Researchers at the museum have chosen humans as their field of study, from complementary standpoints: the biological study of humans and our evolution, the study of technical, cultural and symbolic behaviours and the interactions between societies and the environment. The disciplines corresponding to this vast field of study have been structured and developed within the very core of the institution.
A single subject of study, an interdisciplinary approach
While observational and analytical methods vary, they complement one another when applied to a common subject. The interdisciplinary nature of the research at the Musée de l’Homme could not exist without the collaboration of other scientific departments in the Muséum national d’Histoire naturelle, in particular, the ecologists, geologists and archaeologists, and of other laboratories in France and worldwide.
Fiels of investigation
The biological study of humans and our evolution
It is a matter of better understanding the biological characteristics specific to the various species of humans discovered up to now, and of acquiring data on the milestones of our past: the rise of the Homo genus roughly 2.8 million years ago and the rise of modern humans about 300,000years ago; the causes of early migrations out of Africa; the coexistence of several species; and the extinction of the Neanderthals. From our shared and relatively recent African origins, the physical and cultural adaptations of Homo sapiens to highly diverse environments and regions over the last 200,000 years are one of the key themes under study in light of recent genetic contributions. The biological study of human beings (bones and genes) informs us about our history, the conditions under which we populated the whole world, the reasons for our migrations and our biological diversity today.
Human technical, cultural and symbolic behaviours
Humans are social animals: the study of evolution and the biological diversity of our species can only be envisaged if we take into account the interactions between the biological and the cultural. The goal is to characterise, analyse and reconstruct technical behaviours, subsistence behaviours and artistic and symbolic behaviours, as well as to pinpoint cultural traditions and identify their spatial and temporal distribution. Material and artistic productions, from the most ancient (carved flint, cave art and furniture) to the present day, are markers of humans’ cognitive and adaptive capacities, and evidence of our close ties to the mineral, animal and plant worlds. Genetics enables us to trace our behaviour in the past.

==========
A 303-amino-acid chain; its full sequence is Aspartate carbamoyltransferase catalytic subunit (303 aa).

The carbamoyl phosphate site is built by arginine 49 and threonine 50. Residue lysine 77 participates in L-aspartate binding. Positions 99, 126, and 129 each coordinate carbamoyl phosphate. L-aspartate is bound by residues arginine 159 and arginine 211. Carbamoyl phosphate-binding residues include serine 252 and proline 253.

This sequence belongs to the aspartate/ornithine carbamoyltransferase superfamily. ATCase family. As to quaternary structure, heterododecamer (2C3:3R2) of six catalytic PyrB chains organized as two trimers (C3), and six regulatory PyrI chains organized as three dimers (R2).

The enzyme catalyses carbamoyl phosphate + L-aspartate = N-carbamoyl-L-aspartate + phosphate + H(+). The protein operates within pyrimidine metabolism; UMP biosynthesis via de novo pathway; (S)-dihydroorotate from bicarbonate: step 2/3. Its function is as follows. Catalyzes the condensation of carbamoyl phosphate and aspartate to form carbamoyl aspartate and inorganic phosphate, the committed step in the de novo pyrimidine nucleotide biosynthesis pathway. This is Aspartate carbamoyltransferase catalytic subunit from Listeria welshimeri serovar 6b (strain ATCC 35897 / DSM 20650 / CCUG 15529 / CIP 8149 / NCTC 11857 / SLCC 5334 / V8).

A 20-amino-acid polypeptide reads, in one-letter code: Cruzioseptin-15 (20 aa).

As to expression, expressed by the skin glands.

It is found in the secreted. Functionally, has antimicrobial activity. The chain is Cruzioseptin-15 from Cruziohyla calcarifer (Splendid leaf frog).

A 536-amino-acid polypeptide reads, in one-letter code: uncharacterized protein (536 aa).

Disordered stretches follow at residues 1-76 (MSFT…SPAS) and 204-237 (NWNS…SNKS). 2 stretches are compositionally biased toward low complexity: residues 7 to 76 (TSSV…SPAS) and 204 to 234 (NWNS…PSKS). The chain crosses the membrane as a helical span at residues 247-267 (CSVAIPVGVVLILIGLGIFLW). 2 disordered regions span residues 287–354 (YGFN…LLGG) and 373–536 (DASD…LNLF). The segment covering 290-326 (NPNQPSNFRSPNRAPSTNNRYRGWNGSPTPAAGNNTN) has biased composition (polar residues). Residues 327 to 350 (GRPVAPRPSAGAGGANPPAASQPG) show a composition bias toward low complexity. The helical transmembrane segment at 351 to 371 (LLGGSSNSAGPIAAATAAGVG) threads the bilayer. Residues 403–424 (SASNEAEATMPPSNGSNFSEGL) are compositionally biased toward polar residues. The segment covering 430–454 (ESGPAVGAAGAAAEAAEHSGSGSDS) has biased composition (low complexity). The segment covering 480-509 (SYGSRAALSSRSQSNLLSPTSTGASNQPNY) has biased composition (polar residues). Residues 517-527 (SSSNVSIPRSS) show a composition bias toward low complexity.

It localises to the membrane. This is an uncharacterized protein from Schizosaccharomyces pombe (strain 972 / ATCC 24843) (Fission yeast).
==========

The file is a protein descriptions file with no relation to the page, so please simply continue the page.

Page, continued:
Interactions between societies and the environment
The issue is to grasp societies’ behaviour with regard to natural resources, to understand how and why the profound changes that have occurred in the human species happened, how nomadic hunter-gatherers shifted to a sedentary lifestyle, and how increasingly complex societies have adapted, in a wide range of situations, to environmental changes that they themselves have often brought about. Climate change, the increase or reduction in available resources and the spread to new territories are all causes of “environmental stresses” to which humans respond both biologically and culturally (for instance changes in diet). Such changes are often behind major technological and behavioural innovations. Close observation of present-day peoples offers models for understanding the phenomena of the past.
Research in tune with current events
The work of scientists at the Musée de l’Homme and at the Muséum national d’Histoire naturelle more widely focuses on human diversity and on our relationships with nature, themes that find powerful resonance with current events. Our current landscape, largely anthropised (shaped by humans), is the result of centuries and even millennia of human activities. Today we are experiencing the consequences of both the actions of our ancestors and of the development of our contemporary societies.
Having become accelerators of evolution, we as human beings must now confront these environmental changes, their repercussions on the climate, and the decline of biodiversity… all occurrences for which our species is largely responsible. From this standpoint, studying adaptive strategies used in the past reveals several strategies that societies could in the future develop to mitigate these changes.
Thanks to the complementary nature of approaches and competencies, the researchers’ work aims to cover cross-cutting subjects, across the ages, from prehistoric times to our contemporary period, in direct relation to the most burning issues we face today including the human ability to adapt behaviour in the face of rapid changes, the persistence of techniques and cultural traditions in societies, gender differences and migrations.